If you’re a spectator, there are four main reasons why you watch. In no particular order: You want to be entertained; you enjoy watching the pursuit of excellence; you find it a form of escapism from the humdrum of daily life; you identify with certain individuals or teams, and because of this, your mood correlates with their success or lack of it.
There is nothing wrong with any of these four reasons for watching sport. I tick all four boxes. But we should be very careful not to exaggerate the extent to which it impacts on our own lives. Collecting Olympic medals is becoming a very expensive hobby for Great Britain and Northern Ireland. More on that later.
In terms of medals, Britain has never had it so good. ‘Team GB’, as it’s now known, came home from Rio de Janeiro with 27 gold medals, 23 silvers and 17 bronzes.
Let us take nothing away from the competitors. Success does not come without enormous sacrifices on their part, regardless of how much money is thrown at their sports. This means early morning and late night training sessions, as well as missing out on parties and various other pleasures young people enjoy.
Credit must also be given to their families, who have to make sacrifices of their own, both in terms of finance and of time used ferrying their children around. There’s no denying the fact that the majority of Britain’s Olympians come from comfortable, middle class backgrounds, and have parents who have the time and the means to support them, but they still have to put the work in.
Many of the competitors are a true credit to our nation. Mo Farah is an extraordinary individual who overcame extreme hardship as a child in Somalia to become arguably the greatest British athlete of all time.
Kate Richardson-Walsh’s inspiring words about hard work and achievement during her interview following the gold medal hockey match should be played in every school in the country.
Lutalo Muhammad was utterly devastated after missing out on a gold medal in taekwondo by a single second, but still handled his media duties with tremendous dignity.
The Islamic community in Britain would do well to hail Farah and Muhammad both as role models to impressionable young Muslims, and as examples to wider society of the positive contribution members of their faith make to our nation.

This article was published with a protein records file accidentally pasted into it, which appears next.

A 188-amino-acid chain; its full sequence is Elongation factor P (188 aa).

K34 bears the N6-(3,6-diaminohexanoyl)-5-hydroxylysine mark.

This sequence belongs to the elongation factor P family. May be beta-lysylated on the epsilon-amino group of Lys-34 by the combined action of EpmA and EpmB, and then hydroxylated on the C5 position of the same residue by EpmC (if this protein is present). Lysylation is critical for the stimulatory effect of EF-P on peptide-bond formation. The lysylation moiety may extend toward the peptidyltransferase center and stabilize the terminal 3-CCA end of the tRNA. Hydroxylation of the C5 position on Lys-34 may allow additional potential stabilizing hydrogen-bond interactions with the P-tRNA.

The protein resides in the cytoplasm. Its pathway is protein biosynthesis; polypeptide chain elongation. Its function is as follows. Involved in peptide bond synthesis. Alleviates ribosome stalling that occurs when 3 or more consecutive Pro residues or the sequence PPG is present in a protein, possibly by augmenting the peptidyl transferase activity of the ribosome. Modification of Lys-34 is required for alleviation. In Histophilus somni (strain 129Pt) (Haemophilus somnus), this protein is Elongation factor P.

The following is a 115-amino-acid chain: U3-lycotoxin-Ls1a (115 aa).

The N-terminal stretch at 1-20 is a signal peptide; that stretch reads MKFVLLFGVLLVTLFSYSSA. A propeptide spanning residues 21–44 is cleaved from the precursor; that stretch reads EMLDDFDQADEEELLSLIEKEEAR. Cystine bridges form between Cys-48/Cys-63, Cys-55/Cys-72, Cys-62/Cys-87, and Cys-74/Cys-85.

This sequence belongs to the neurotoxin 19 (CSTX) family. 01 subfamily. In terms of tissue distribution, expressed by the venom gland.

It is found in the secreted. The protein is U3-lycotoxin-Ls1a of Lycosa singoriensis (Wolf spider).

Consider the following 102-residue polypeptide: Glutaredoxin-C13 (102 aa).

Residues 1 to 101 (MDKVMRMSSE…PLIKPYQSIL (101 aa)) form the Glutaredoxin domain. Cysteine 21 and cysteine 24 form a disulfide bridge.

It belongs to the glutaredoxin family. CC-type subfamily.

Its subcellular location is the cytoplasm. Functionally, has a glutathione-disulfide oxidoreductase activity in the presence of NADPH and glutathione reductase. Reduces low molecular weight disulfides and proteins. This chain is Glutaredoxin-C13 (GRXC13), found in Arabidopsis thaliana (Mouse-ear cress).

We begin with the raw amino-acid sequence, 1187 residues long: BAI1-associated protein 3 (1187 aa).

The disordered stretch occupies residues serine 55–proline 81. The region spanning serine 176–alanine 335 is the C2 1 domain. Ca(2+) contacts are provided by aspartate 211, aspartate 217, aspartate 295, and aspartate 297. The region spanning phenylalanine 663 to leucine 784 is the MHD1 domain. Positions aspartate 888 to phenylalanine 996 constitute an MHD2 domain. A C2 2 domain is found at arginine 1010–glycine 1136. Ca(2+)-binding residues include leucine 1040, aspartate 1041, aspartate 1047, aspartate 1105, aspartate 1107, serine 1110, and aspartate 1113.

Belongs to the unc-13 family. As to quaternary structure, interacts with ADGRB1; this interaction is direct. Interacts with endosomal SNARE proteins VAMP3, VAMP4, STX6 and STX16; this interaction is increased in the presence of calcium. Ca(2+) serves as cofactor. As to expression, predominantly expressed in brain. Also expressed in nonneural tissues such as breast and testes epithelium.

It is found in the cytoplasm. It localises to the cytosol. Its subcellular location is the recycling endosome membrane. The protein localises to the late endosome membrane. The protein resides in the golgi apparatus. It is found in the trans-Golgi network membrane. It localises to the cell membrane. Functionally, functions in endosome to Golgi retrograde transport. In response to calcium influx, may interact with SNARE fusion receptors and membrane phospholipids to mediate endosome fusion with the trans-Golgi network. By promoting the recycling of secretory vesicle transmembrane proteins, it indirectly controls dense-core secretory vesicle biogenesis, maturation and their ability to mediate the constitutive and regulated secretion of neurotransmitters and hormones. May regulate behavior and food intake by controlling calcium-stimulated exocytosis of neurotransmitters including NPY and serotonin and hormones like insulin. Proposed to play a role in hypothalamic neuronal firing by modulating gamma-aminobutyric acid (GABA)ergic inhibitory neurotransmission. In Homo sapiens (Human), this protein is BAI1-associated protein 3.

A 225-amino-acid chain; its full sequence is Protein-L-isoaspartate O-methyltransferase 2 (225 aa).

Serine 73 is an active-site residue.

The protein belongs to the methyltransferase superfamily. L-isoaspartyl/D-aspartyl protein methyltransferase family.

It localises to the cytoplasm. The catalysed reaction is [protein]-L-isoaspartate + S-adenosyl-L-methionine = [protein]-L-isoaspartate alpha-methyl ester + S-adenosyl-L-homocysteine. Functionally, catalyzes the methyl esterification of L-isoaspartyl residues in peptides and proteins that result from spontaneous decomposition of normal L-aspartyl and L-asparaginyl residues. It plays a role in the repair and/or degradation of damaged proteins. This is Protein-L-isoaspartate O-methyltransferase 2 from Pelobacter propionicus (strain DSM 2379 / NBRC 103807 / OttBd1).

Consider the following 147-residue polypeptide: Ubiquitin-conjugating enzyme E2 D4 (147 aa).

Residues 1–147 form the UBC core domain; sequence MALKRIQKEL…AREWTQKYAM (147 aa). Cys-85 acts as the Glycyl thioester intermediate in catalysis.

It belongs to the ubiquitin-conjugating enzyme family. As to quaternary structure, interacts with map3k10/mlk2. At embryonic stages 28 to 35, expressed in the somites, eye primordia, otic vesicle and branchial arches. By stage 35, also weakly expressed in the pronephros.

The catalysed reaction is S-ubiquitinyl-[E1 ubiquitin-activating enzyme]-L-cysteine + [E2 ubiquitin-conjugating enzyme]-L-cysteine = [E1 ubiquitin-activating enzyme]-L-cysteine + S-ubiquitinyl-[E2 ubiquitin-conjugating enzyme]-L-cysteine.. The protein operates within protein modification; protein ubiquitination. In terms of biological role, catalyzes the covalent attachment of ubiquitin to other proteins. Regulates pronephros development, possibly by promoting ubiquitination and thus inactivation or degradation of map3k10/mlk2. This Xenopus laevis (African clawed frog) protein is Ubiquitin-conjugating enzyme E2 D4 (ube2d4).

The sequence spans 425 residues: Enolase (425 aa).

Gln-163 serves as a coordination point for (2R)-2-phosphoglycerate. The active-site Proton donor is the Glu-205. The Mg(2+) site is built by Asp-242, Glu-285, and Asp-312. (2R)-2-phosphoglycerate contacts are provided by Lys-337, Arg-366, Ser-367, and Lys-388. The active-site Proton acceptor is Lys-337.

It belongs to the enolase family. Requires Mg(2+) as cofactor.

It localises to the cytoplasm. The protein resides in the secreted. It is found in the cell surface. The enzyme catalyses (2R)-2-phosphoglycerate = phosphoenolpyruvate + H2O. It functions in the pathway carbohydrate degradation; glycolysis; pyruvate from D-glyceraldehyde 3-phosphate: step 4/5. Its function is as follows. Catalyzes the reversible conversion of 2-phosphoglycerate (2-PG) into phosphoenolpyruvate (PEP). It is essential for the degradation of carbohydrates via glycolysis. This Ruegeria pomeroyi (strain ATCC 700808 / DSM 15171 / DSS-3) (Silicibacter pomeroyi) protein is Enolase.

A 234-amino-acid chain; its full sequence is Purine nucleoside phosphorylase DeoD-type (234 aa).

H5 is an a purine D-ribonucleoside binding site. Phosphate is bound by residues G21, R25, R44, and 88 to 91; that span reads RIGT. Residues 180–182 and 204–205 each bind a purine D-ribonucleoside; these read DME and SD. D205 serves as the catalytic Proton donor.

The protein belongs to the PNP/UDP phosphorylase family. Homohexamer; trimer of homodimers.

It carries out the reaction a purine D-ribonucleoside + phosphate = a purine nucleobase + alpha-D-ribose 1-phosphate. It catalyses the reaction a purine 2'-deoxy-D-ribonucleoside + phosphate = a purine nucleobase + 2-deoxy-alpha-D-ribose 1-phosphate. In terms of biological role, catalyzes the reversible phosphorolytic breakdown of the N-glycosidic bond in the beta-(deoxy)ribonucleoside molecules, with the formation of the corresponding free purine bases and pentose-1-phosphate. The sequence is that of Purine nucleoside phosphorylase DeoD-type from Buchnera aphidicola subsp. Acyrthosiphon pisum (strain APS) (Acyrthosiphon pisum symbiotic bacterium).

Yet there is another, less appealing side to the Olympic fever that we are told has infected the entire country over the last few weeks. People older than me will remember how Brits used to ridicule the Soviet nations in the 1970s and 80s for ruthlessly targeting Olympic glory by whatever means necessary as a political propaganda tool, while their countries were grim, shabby, secretive, authoritarian dictatorships. We’re now doing something very similar ourselves, albeit using money, rather than performance-enhancing drugs.
Our national debt is increasing by £5,170 per second, and is currently somewhere in the region of £1.7 trillion, more than double what it was in 2010, in spite of George Osborne’s ‘cuts’ and ‘austerity’ agenda. UK productivity is currently at the lowest level since records began, yet we work far longer hours than those who are doing better. Our armed forces are a fraction of the size they once were. Our public services are creaking and inefficient. Millions of people still have to travel on creaking Pacer trains that should have been retired for scrap decades ago. Libraries are closing, council provisions are being cut back, and the bins are being emptied much less frequently. The success of strangers who happen to come from the same country at us in a sporting festival on the other side of the world will not change any of this one iota.
There is no relationship between the number of Olympic medals a nation wins and its overall wellbeing. If British people were given a choice, would the majority have swapped the London 2012 medal tally for the economic growth Australia experienced around that time? They probably would.
Or what about Singapore, who went from Third World to First World during the second half of the 20th century, and is now one of the most developed countries on earth, but didn’t have a single Olympic gold medal to its name until Joseph Schooling won the 100 meter butterfly this year?
The turnaround in Team GB’s fortunes began with the creation of the National Lottery in 1994, which created a steady flow of millions of pounds that was invested in ‘elite’ athletes.
The money was channelled in very specific ways. It was targeted at hiring coaches, buying equipment and subsidising athletes in events where competition is weak. They went for the keirin cycling rather than the men’s 100 meter sprint, and the kayaking rather than the 110 meter hurdles.
And it paid off. The process began to bear fruit as the children of the mid-1990s became the medal winners of the 2008 Olympics, and the medal haul has grown with every four year cycle since.
Again, well done to the competitors involved. I’m happy for them. But their success in half-empty arenas in Brazil in no way reflects the overall state of Great Britain and Northern Ireland.
The BBC appeared to lose all sense of proportion during the Olympics. Far too much of the Olympic coverage itself consisted of BBC staff interviewing each other, killing time with endless waffle and platitudes about how amazing Team GB were, swapping journalistic impartiality for sycophantic cheerleading.